Resistance of Pseudomonas aeruginosa to liquid disinfectants on contaminated surfaces before formation of biofilms

J AOAC Int. Nov-Dec 2000;83(6):1415-22.


A comparison was made of the effectiveness of popular disinfectants (Cavicide, Cidexplus, Clorox, Exspor, Lysol, Renalin, and Wavicide) under conditions prescribed for disinfection in the respective product labels on Pseudomonas aeruginosa either in suspension or deposited onto surfaces of metallic or polymeric plastic devices. The testing also included 7 nonformulated germicidal agents (glutaraldehyde, formaldehyde, peracetic acid, hydrogen peroxide, sodium hypochlorite, phenol, and cupric ascorbate) commonly used in disinfection and decontamination. Results showed that P. aeruginosa is on average 300-fold more resistant when present on contaminated surfaces than in suspension. This increase in resistance agrees with results reported in studies of biofilms, but unexpectedly, it precedes biofilm formation. The surface to which bacteria are attached can influence the effectiveness of disinfectants. Viable bacteria attached to devices may require dislodging through more than a one-step method for detection. The data, obtained with a sensitive and quantitative test, suggest that disinfectants are less effective on contaminated surfaces than generally acknowledged.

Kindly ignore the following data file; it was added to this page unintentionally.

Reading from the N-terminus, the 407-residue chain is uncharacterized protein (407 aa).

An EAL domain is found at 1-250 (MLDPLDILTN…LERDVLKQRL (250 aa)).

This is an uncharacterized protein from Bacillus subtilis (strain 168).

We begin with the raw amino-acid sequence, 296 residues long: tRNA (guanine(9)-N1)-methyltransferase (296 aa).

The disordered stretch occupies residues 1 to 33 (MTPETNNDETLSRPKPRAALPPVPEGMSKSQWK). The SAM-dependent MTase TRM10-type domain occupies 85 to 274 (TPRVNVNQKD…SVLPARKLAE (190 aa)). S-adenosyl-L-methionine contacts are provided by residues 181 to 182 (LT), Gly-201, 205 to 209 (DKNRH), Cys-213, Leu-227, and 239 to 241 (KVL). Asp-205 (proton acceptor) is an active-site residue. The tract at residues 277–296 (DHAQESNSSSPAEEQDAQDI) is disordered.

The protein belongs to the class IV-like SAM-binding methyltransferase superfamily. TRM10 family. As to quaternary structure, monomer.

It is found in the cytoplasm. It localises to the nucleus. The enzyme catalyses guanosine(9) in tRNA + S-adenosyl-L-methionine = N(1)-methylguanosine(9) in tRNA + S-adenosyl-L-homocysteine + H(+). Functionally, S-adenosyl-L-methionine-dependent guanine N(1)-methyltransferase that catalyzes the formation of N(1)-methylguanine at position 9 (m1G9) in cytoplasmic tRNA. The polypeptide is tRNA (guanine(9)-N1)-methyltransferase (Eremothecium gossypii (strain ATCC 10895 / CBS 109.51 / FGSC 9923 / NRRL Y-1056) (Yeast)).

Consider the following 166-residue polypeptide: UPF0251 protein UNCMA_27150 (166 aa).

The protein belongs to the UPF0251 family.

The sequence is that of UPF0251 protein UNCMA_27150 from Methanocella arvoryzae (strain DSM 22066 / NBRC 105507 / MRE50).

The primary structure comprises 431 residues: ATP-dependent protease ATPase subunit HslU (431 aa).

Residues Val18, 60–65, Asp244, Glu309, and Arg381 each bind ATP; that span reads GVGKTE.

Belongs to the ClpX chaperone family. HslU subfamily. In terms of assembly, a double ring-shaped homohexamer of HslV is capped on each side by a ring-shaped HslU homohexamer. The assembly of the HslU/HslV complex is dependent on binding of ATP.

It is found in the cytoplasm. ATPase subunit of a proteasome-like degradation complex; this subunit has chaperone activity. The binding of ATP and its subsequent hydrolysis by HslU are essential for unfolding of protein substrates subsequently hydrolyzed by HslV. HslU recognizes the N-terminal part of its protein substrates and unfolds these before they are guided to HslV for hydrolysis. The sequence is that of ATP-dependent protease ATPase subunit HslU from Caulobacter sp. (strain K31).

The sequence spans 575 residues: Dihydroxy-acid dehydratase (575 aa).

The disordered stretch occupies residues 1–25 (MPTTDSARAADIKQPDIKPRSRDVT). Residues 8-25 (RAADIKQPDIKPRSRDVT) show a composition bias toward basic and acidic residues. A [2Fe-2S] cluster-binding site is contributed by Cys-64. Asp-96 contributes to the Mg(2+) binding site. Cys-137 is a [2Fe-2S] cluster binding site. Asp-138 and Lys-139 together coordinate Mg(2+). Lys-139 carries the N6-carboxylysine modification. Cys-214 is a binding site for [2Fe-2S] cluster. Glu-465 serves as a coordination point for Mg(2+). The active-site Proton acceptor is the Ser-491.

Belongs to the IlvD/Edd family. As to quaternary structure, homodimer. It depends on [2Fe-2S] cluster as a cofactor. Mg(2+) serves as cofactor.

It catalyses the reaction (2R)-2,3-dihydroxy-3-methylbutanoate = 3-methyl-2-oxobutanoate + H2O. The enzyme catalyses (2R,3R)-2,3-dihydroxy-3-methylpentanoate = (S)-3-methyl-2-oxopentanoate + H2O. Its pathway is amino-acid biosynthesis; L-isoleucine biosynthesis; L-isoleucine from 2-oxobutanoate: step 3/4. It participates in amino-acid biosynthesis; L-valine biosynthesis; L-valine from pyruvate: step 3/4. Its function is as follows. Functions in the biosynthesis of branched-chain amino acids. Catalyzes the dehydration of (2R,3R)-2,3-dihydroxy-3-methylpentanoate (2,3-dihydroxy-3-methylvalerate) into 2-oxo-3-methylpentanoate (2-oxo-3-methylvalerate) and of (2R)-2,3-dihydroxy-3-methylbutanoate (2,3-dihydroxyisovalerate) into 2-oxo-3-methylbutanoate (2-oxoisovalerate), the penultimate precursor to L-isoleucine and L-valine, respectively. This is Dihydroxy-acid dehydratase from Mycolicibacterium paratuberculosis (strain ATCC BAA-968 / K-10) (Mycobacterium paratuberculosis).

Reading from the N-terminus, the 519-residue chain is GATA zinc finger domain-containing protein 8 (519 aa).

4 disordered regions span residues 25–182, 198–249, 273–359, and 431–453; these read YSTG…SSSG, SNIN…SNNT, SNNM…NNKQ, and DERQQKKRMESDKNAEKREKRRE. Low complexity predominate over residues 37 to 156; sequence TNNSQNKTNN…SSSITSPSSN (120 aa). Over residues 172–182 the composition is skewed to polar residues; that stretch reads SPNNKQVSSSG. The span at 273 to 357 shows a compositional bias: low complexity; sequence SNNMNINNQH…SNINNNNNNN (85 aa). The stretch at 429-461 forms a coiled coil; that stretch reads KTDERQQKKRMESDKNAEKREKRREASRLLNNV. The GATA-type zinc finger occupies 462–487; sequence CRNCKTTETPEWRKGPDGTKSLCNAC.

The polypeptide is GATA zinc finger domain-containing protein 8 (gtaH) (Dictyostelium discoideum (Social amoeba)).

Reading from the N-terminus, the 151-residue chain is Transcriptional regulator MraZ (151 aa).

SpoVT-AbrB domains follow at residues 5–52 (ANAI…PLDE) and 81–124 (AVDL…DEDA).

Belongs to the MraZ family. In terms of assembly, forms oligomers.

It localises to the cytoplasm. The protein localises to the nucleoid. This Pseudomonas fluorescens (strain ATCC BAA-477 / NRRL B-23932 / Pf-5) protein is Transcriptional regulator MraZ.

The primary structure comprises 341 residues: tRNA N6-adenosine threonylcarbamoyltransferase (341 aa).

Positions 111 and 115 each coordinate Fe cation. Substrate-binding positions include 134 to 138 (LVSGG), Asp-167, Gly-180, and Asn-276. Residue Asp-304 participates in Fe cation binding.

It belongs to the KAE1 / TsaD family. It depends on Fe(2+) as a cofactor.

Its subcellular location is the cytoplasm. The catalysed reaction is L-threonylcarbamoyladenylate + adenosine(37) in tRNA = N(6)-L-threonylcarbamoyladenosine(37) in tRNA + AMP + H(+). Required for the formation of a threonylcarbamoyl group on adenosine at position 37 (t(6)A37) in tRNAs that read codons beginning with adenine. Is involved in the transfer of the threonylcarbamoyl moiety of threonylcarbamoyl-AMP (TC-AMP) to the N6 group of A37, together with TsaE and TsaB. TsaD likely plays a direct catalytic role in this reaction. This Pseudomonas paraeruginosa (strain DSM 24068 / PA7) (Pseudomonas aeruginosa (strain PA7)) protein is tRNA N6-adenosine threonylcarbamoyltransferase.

MeSH terms

  • Biofilms
  • Colony Count, Microbial
  • Disinfectants / pharmacology*
  • Drug Resistance, Microbial
  • Pseudomonas aeruginosa / drug effects*
  • Pseudomonas aeruginosa / growth & development
  • Surface Properties


  • Disinfectants